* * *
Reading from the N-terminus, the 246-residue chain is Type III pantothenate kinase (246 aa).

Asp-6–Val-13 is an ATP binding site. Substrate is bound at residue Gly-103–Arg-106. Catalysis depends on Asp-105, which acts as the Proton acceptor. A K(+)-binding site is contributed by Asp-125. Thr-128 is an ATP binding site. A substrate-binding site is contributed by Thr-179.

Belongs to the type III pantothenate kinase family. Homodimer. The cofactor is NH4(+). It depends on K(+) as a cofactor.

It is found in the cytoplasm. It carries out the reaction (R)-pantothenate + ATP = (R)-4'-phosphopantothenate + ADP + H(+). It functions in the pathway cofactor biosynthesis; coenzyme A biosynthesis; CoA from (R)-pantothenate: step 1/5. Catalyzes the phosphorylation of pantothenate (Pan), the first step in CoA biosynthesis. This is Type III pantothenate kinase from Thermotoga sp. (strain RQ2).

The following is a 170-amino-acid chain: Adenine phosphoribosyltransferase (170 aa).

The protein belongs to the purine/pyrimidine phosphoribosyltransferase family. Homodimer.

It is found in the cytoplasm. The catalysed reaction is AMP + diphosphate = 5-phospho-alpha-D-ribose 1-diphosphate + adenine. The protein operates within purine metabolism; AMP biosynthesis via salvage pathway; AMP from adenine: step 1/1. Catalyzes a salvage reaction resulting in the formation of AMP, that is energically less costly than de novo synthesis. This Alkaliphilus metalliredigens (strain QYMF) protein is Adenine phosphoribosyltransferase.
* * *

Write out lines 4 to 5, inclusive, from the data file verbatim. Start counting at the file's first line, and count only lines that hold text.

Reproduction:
It is found in the cytoplasm. It carries out the reaction (R)-pantothenate + ATP = (R)-4'-phosphopantothenate + ADP + H(+). It functions in the pathway cofactor biosynthesis; coenzyme A biosynthesis; CoA from (R)-pantothenate: step 1/5. Catalyzes the phosphorylation of pantothenate (Pan), the first step in CoA biosynthesis. This is Type III pantothenate kinase from Thermotoga sp. (strain RQ2).

The following is a 170-amino-acid chain: Adenine phosphoribosyltransferase (170 aa).